Blog 92 September 17, 2018
MIRACLES NEVER CEASE Robert Wise explores the world of Divine intervention from an objective point of view. Can 21st Century people believe that the hand of God touches people in today’s world?
The first time I heard of Padre Pio was during a conversation with a Roman Catholic Priest in Oklahoma City. I asked Father John W. Scheller what influenced him to become a priest. He told that during World War II, he was in the infantry that invaded Italy. Somewhere along the way, he heard about this amazing priest in San Giovanni Rotondo and found the church. That afternoon Padre Pio was officiating at the Mass. My friend had worked his way around to the side of the altar where he could observe everything that was happening. Padre Pio was wearing gloves with the fingers cut out. Because he had the stigmata (the wounds of Christ), his hands bled when exposed.
My friend watched Pio pick up the chalice and lift it up to the heavens for the concentration of the host. At that moment, Padre Pio began to rise up from the floor and hovered suspended in the air. As he put the chalice down, the priest came back down to the floor.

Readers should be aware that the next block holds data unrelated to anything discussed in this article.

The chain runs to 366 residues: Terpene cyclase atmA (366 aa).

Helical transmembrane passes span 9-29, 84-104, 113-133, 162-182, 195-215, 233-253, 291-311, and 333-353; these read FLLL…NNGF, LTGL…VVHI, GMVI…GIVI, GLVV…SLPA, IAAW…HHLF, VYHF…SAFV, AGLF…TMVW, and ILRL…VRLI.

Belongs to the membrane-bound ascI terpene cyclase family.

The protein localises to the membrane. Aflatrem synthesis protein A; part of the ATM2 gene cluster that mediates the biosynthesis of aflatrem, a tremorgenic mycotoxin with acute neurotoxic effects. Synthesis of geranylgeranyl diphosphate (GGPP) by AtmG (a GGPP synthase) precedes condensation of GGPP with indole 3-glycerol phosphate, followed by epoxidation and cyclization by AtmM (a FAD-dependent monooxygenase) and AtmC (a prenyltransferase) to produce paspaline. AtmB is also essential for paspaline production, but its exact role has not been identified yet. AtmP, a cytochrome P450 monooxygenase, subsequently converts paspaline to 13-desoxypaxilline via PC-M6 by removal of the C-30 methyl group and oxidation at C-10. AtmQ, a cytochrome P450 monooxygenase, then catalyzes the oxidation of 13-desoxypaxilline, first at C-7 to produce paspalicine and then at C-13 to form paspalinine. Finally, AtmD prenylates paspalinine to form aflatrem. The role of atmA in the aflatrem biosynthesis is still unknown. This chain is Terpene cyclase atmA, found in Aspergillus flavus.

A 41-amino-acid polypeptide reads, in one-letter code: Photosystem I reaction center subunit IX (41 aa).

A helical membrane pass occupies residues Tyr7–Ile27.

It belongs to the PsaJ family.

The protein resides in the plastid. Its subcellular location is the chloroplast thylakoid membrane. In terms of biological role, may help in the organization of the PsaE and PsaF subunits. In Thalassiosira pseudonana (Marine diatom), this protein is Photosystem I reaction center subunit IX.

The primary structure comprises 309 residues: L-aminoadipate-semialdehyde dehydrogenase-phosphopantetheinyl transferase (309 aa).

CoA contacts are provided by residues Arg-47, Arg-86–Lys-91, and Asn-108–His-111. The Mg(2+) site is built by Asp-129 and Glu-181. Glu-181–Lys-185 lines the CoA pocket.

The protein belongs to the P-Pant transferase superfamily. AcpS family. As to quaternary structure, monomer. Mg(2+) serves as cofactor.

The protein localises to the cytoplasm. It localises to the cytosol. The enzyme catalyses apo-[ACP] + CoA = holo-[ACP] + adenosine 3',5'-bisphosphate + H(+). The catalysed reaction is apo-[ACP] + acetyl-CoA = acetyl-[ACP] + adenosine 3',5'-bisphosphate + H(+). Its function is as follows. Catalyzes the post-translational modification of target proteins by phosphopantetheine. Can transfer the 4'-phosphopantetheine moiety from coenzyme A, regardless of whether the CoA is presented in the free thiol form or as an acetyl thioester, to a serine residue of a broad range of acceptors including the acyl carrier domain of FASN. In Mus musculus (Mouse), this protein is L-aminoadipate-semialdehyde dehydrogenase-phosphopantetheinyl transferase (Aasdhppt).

Father Scheller watched in total amazement.
As I listened, I found his story difficult to digest. I had to tell him that this sounded like something from science fiction. The priest smiled, but said what he saw in those moments with this Italian priest changed his life. Those few moments caused Father Scheller to spend the rest of his life as a celibate priest.
What a challenging story! The early portion of Padre Pio’s life was prior to Vatican II. Anyone from that era immediately finds the many stories of miraculous happenings easy to accept. After Vatican II in 1963, everything changed. The hallowed sense of stillness and quiet in a service gave way to shaking hands, talking, and priests telling funny stories in their homilies. Believers from this era look at the stories of divine interventions with more of an askance questioning point of view. On the other hand, Protestants have been raised with grave doubts about Roman Catholic saints and miracle stories. The tendency is to distrust the whole works. The point of view you bring to these accounts is probably more important than what you are actually reading. I know readers will be subjective in what they read.
However, I had no reason to doubt my friend. He had spent six decades as a humble man of the cloth. Consequently, I had to know more about this Padre Pio. As the years that I spent traveling in Italy went by, I heard many, many more stores about this extraordinary man’s ministry. Subjective? Yes, but when a man spends the rest of his life in a profession because of what happened in such limited contact, I had to take a long second look at what might be more objective than it was at first glance.
Let me tell you more about what I discovered about Padre Pio. Next week I will tell you more about what I learned over three decades. You’ll be fascinated!